Executive Department and respondent GSIS, a government instrumentality deriving its authority from the State.
It should be stressed that while the Malaysian firm offered the higher bid it is not yet the winning bidder. The bidding
rules expressly provide that the highest bidder shall only be declared the winning bidder after it has negotiated and
executed the necessary contracts, and secured the requisite approvals. Since the Filipino First Policy provision of
the Constitution bestows preference on qualified Filipinos the mere tending of the highest bid is not an assurance that
the highest bidder will be declared the winning bidder. Resultantly, respondents are not bound to make the award yet,
nor are they under obligation to enter into one with the highest bidder. For in choosing the awardee respondents are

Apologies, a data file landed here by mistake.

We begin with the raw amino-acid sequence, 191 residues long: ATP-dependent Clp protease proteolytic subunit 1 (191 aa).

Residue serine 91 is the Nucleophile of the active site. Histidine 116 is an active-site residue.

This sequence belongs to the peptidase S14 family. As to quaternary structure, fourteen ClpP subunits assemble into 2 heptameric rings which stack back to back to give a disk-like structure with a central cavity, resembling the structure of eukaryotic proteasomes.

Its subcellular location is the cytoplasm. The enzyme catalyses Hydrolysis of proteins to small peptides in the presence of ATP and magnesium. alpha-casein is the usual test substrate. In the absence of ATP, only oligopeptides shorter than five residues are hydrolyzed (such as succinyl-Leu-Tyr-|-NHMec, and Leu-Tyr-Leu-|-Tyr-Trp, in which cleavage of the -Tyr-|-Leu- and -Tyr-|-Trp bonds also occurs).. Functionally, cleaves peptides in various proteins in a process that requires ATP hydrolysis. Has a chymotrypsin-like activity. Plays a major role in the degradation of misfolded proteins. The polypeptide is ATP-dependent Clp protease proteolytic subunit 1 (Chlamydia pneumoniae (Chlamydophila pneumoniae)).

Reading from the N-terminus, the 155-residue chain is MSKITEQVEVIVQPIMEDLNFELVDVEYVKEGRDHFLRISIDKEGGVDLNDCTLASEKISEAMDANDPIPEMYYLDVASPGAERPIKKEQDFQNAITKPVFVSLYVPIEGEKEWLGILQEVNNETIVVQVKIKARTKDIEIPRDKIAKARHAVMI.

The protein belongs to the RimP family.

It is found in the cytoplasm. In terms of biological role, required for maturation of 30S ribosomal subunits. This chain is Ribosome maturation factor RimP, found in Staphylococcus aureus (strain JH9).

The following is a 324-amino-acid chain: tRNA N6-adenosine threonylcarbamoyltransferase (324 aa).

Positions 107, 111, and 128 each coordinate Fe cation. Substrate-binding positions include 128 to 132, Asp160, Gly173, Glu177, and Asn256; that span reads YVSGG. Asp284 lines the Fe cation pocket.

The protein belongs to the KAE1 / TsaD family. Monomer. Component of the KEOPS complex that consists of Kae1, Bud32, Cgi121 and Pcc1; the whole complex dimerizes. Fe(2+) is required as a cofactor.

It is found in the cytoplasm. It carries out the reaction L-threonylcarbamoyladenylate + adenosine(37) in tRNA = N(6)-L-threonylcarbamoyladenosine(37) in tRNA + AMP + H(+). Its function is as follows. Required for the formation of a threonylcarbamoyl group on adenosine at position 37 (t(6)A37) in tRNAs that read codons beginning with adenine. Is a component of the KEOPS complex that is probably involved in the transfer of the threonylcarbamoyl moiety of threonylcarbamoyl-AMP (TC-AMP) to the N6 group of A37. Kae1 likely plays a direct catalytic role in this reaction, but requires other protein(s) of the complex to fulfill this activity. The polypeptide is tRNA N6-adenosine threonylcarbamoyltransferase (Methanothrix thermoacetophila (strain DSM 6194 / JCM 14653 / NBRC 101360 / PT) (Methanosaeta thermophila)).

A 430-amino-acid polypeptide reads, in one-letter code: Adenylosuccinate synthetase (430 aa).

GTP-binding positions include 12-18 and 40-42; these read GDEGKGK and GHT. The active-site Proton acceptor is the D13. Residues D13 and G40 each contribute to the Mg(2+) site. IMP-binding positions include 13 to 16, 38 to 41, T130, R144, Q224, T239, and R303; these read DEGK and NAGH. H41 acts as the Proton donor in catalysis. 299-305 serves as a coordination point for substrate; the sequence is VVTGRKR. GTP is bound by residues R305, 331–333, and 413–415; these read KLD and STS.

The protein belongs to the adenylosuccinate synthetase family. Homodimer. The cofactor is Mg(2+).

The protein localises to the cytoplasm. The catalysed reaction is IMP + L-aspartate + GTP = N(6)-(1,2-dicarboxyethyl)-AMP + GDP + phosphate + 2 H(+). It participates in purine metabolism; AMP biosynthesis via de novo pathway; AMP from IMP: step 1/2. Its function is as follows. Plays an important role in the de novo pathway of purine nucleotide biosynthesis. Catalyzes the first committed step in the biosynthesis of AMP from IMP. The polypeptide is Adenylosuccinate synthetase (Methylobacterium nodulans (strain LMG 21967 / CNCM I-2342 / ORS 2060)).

mandated to abide by the dictates of the 1987 Constitution the provisions of which are presumed to be known to all the
bidders and other interested parties.

Adhering to the doctrine of constitutional supremacy, the subject constitutional provision is, as it should be, impliedly
written in the bidding rules issued by respondent GSIS, lest the bidding rules be nullified for being violative of
the Constitution. It is a basic principle in constitutional law that all laws and contracts must conform with the
fundamental law of the land. Those which violate the Constitution lose their reason for being.
Paragraph V. J. 1 of the bidding rules provides that [i]f for any reason the Highest Bidder cannot be awarded the Block of
Shares, GSIS may offer this to other Qualified Bidders that have validly submitted bids provided that these Qualified Bidders
are willing to match the highest bid in terms of price per share. 47Certainly, the constitutional mandate itself is reason
enough not to award the block of shares immediately to the foreign bidder notwithstanding its submission of a higher, or
even the highest, bid. In fact, we cannot conceive of a stronger reason than the constitutional injunction itself.
In the instant case, where a foreign firm submits the highest bid in a public bidding concerning the grant of rights,